With these ongoing trade conflicts, companies sharing business relations with either of these countries need to assess the impact these tariffs may pose on either their company or the industry they are operating in.
The following post offers insight on how businesses have adjusted their strategies to alleviate the effects of the Trade War.
In case you missed it, have a look at our previous piece here: Part 1: US – China Trade War explained
The most recent development of the Trade War has seen the American president set additional tariffs on certain goods. $200 billion worth of Chinese goods now have a tariff of 10%, with the rate set to rise to 25% next year. China responded similarly, with tariffs being set on about $60 billion worth of U.S. imports, including many American agricultural products.
It’s imperative to understand that this specific trade spat differs from the disputes involving the NAFTA talks countries. As we mentioned in Part 1 of this series, the Trade War revolves around the struggle for technological leadership, national security and disputes on mutually accepted rules and regulations in industrial policy. In this light, the Trade War could last a long time, just as Jack Ma recently pointed out.
The tensions between the U.S. and China are believed to have a long-lasting effect. Most likely, these will have continuous influence on U.S. – China relations even after President Trump has long left the office. Therefore, companies in both China and the United States seeking to preserve their trade activities must reconsider their business strategies.
Below are some of the most prevalent actions companies have undertaken to adjust to the trade disputes.
As a company that has most of its production based in China, accessing the U.S. markets will now pose challenges. An opportunity arises in relocating from China to anywhere else in the world, hence cushioning the impact of the sanctions.
This is how Advantech from Taiwan, the world’s no. 1 industrial PC maker, reacted to the news of added tariffs. Advantech representatives said that the Trade War is a wake-up call and requires them to rethink their production strategy. The company wishes to reduce their dependence on China and plans to add final assembly lines of Illinois. Additionally, Advantech plans to open more sales offices across the U.S. with hopes to expand their footprint in the U.S.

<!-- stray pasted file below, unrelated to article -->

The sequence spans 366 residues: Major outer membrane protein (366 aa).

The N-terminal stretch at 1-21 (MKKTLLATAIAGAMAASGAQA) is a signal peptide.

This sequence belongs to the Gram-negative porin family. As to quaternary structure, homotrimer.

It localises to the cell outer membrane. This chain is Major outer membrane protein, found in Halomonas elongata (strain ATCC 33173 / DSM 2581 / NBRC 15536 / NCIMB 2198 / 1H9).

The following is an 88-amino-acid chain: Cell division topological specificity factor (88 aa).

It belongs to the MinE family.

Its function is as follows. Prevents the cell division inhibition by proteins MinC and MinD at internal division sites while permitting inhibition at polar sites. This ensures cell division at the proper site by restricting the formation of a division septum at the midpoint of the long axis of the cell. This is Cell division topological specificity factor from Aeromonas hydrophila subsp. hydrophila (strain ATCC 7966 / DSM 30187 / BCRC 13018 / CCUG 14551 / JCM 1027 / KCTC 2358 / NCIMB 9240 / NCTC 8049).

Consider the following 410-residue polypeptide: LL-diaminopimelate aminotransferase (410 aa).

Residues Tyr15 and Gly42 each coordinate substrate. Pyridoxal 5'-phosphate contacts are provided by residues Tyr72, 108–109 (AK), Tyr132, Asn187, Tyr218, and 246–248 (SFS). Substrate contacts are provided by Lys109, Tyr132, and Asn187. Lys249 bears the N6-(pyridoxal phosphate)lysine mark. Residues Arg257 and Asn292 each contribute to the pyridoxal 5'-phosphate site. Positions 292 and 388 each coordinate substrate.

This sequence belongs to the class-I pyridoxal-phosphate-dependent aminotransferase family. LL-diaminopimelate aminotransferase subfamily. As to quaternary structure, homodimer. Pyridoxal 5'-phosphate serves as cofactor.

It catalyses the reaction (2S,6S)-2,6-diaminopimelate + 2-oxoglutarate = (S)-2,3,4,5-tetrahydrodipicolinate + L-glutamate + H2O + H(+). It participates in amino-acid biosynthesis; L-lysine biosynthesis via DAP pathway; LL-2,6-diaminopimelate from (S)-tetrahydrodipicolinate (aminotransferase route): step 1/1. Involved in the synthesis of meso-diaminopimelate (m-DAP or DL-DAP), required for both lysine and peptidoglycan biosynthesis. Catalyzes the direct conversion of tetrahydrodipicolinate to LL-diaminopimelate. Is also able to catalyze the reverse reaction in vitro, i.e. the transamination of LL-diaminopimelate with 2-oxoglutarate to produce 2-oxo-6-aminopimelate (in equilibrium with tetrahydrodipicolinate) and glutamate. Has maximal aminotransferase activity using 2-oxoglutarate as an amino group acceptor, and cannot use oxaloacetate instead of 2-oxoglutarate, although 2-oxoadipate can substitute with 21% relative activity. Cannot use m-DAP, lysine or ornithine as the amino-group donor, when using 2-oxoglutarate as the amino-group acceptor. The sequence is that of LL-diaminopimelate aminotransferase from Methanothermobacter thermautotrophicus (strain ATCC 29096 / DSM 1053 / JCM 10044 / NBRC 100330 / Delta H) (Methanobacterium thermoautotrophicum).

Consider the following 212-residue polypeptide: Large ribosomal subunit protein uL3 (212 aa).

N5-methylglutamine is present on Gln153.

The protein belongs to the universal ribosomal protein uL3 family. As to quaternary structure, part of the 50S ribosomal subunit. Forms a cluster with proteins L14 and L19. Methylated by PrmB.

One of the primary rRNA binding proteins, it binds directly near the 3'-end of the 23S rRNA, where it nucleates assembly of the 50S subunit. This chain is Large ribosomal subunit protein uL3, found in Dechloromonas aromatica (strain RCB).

Similarly, major Taiwan-based original design manufacturers Quanta Computer and Wiwynn considered the move of their China production lines to Taiwan. Since production costs in Taiwan are higher than in China, the companies are conducting a feasibility study prior the move.
Depending on the industry, moving entirely out of China is not entirely practical. Often in sectors like electronics, auto parts, medical services etc., the components of the products can account to most of the value of the final product. In this case, moving out of China is simply not feasible.
Such is the fate of Star Rapid, a company based in Zhongshan, China producing prototypes for about 400 American companies. They’ve noticed the companies they currently work for looking into options to change locations for final assembly. By finding a place where they can do the final transformation, the companies have found a cost-efficient alternative to moving the production of entire supply chains elsewhere.
The trade tariffs have put U.S. firms, that are tied to international trade, in a clear state of disadvantage. When the main target market is China, the most beneficial strategy is to either relocate (even if partially) or keep the manufacturing facilities in China.
The American Chamber of Commerce (AmCham) in China had conducted a survey among its member companies between August 29 and September 5, 2018 to measure the impact of tariffs imposed by both the U.S. and China. The results confirm the concerns on how tariffs will affect the supply chain, however 64.6% of the respondents have not, and are not considering moving their manufacturing facilities out of China.
It’s noteworthy, that among the 430 companies participating in the survey, 44.4% of the respondents either produce or source goods or services in China for the China market. The survey results hint that indeed, companies with a China-strategy see the value in keeping their operations close to China.
Likewise, the survey results reveal the impact of tariffs on business strategies. Industries most seeking to source components and/or assembly outside the U.S. are primarily automotive, chemicals, machinery and aerospace.
From the above examples it becomes clear that while the ongoing Trade War poses businesses with quite a few challenges, there are ways to tackle it. By assessing the challenges, opportunities and the specific needs of the company, it is possible to model a strategy that can help overcome any obstacles your business may face due to tariff disputes.
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